Toub called on 'squibbler' team

LAKE FOREST, Ill. -- The Carolina Panthers took avoiding Devin Hester to a whole new level last week, and in the process, sacrificed a good chunk of precious field position.

Carolina's plan to eliminate the threat of Hester on kickoff returns revolved around using a combination of squib kicks that never had a chance to reach the Pro Bowl return man, a strategy that led to six different Bears players returning kickoffs in the 23-22 victory: Armando Allen, Earl Bennett, Kyle Adams, Craig Steltz, Eric Weems, Corey Wootton.

"The kick return game as far as last week with the squibs and stuff, I was happy with the way we were able to handle the ball," Bears special teams coordinator Dave Toub said. "We had six different guys handle the football in that game and they handled it well. We had Wootton put the ball on the ground but he fell on it, so we didn't have any turnovers. What we did was set up our offense with great field position. Really, that's what we do. It's all about field position. If we can set up our offense and defense we feel like we did our job."

What surprised the Bears was the fact Carolina stuck to their squib kick plan. In the first half, the Bears left their standard kickoff return team in the game to field the shorter kicks, because Toub assumed the Panthers would eventually get tired of handing the Bears good field position and kick the ball deep. But when it became obvious that Carolina wasn't going to change its strategy, Toub sent in a special personnel grouping to better deal with the issue, or as Toub called them, the "squibbler" team.

"In the first half we kept our guys in there thinking they would eventually kick it deep because we didn't think they could keep giving us that kind of field position, but in the second half we came out with a group we call the 'squibbler' team," Toub said. "It's all guys that are able to handle the ball ... returners, running backs, etc. We felt a lot more comfortable when they were kicking squibs with those guys back there."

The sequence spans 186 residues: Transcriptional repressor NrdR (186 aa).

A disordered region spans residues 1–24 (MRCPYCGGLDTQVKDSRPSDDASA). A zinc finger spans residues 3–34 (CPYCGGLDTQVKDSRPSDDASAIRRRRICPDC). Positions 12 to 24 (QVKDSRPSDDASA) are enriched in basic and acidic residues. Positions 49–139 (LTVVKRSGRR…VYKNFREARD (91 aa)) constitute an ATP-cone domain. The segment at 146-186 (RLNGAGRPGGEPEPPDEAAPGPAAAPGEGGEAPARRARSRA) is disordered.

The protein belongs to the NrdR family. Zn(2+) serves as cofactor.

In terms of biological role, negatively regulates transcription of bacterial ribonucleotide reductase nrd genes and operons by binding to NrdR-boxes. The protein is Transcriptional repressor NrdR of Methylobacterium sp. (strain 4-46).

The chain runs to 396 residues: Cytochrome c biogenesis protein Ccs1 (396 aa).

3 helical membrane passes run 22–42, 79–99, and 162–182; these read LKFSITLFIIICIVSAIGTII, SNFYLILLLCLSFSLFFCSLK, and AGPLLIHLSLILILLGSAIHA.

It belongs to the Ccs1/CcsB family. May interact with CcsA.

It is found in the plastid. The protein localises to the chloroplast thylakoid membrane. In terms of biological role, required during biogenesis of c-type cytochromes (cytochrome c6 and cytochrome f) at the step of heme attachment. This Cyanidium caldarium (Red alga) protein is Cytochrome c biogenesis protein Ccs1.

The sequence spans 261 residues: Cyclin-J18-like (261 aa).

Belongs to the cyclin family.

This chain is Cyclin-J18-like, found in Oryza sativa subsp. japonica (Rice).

Carolina clearly went to the extreme on its squib kicks. But Toub doesn't discount the idea that future opponents might try and mix in squib kicks when Hester is in the game to return kickoffs. Perhaps Tennessee tries its own unique strategy to deal with Hester since the Titans have had their share of problems on kickoffs. They have have surrendered an average of 29.3 yards per kickoff return and an 89-yard touchdown to Buffalo's Brad Smith two weeks ago.

"The fact they (Carolina) kept kicking squibs was good for us but if they decided to kick it deeper, we're taking blockers out, good blockers to put in good returners," Toub said. "If they had kicked it deep it would have been harder to get a good return from Devin without the blockers out in front of him.

"I think (teams) will mix it up. If you keep doing the same thing over and over again then a team could adjust like we did and just leave those guys in there. But if you're mixing it up and we're trying to guess when they are trying to kick it deep or when they going to squib it then we have to leave our big guys on the field."